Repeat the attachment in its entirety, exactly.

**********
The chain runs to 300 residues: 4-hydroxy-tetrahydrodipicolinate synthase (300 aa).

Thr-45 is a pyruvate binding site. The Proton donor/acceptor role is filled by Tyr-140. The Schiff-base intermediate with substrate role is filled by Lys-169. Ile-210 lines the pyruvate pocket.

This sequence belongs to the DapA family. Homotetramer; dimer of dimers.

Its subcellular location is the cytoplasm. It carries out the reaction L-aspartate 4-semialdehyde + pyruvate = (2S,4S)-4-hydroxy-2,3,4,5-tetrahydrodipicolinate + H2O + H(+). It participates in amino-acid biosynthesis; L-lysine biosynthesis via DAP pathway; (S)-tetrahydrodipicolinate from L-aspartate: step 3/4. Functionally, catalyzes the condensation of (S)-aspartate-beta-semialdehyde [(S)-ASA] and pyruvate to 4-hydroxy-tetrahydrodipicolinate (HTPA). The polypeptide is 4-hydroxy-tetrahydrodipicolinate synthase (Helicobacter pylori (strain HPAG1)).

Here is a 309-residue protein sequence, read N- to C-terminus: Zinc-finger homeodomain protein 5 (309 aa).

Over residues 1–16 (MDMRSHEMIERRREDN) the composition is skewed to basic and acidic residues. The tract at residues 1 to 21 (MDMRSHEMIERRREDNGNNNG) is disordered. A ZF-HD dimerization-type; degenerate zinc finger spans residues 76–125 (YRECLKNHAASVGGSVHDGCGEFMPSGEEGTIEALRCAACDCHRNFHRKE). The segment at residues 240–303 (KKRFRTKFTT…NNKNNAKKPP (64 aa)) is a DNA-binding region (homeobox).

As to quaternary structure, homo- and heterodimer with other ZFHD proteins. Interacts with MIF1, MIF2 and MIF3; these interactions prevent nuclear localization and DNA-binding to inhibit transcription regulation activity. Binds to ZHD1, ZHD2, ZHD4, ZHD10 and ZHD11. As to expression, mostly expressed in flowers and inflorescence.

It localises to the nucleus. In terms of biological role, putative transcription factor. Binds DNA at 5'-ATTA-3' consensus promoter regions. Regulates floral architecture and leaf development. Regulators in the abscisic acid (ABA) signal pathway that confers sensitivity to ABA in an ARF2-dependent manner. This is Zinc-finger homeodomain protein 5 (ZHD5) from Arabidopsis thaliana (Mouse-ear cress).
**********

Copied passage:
The chain runs to 300 residues: 4-hydroxy-tetrahydrodipicolinate synthase (300 aa).

Thr-45 is a pyruvate binding site. The Proton donor/acceptor role is filled by Tyr-140. The Schiff-base intermediate with substrate role is filled by Lys-169. Ile-210 lines the pyruvate pocket.

This sequence belongs to the DapA family. Homotetramer; dimer of dimers.

Its subcellular location is the cytoplasm. It carries out the reaction L-aspartate 4-semialdehyde + pyruvate = (2S,4S)-4-hydroxy-2,3,4,5-tetrahydrodipicolinate + H2O + H(+). It participates in amino-acid biosynthesis; L-lysine biosynthesis via DAP pathway; (S)-tetrahydrodipicolinate from L-aspartate: step 3/4. Functionally, catalyzes the condensation of (S)-aspartate-beta-semialdehyde [(S)-ASA] and pyruvate to 4-hydroxy-tetrahydrodipicolinate (HTPA). The polypeptide is 4-hydroxy-tetrahydrodipicolinate synthase (Helicobacter pylori (strain HPAG1)).

Here is a 309-residue protein sequence, read N- to C-terminus: Zinc-finger homeodomain protein 5 (309 aa).

Over residues 1–16 (MDMRSHEMIERRREDN) the composition is skewed to basic and acidic residues. The tract at residues 1 to 21 (MDMRSHEMIERRREDNGNNNG) is disordered. A ZF-HD dimerization-type; degenerate zinc finger spans residues 76–125 (YRECLKNHAASVGGSVHDGCGEFMPSGEEGTIEALRCAACDCHRNFHRKE). The segment at residues 240–303 (KKRFRTKFTT…NNKNNAKKPP (64 aa)) is a DNA-binding region (homeobox).

As to quaternary structure, homo- and heterodimer with other ZFHD proteins. Interacts with MIF1, MIF2 and MIF3; these interactions prevent nuclear localization and DNA-binding to inhibit transcription regulation activity. Binds to ZHD1, ZHD2, ZHD4, ZHD10 and ZHD11. As to expression, mostly expressed in flowers and inflorescence.

It localises to the nucleus. In terms of biological role, putative transcription factor. Binds DNA at 5'-ATTA-3' consensus promoter regions. Regulates floral architecture and leaf development. Regulators in the abscisic acid (ABA) signal pathway that confers sensitivity to ABA in an ARF2-dependent manner. This is Zinc-finger homeodomain protein 5 (ZHD5) from Arabidopsis thaliana (Mouse-ear cress).